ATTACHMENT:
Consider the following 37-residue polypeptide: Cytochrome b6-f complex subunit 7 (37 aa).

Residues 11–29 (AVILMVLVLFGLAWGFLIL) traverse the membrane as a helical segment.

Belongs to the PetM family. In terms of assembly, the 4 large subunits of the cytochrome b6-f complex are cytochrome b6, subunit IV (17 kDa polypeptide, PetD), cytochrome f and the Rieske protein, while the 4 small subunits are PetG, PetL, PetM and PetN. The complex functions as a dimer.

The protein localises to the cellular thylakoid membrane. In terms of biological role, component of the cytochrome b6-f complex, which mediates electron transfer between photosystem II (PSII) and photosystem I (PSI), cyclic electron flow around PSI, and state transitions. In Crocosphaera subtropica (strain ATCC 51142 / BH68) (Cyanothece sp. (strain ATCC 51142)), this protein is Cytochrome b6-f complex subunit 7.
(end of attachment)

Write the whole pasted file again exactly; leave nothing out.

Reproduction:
Consider the following 37-residue polypeptide: Cytochrome b6-f complex subunit 7 (37 aa).

Residues 11–29 (AVILMVLVLFGLAWGFLIL) traverse the membrane as a helical segment.

Belongs to the PetM family. In terms of assembly, the 4 large subunits of the cytochrome b6-f complex are cytochrome b6, subunit IV (17 kDa polypeptide, PetD), cytochrome f and the Rieske protein, while the 4 small subunits are PetG, PetL, PetM and PetN. The complex functions as a dimer.

The protein localises to the cellular thylakoid membrane. In terms of biological role, component of the cytochrome b6-f complex, which mediates electron transfer between photosystem II (PSII) and photosystem I (PSI), cyclic electron flow around PSI, and state transitions. In Crocosphaera subtropica (strain ATCC 51142 / BH68) (Cyanothece sp. (strain ATCC 51142)), this protein is Cytochrome b6-f complex subunit 7.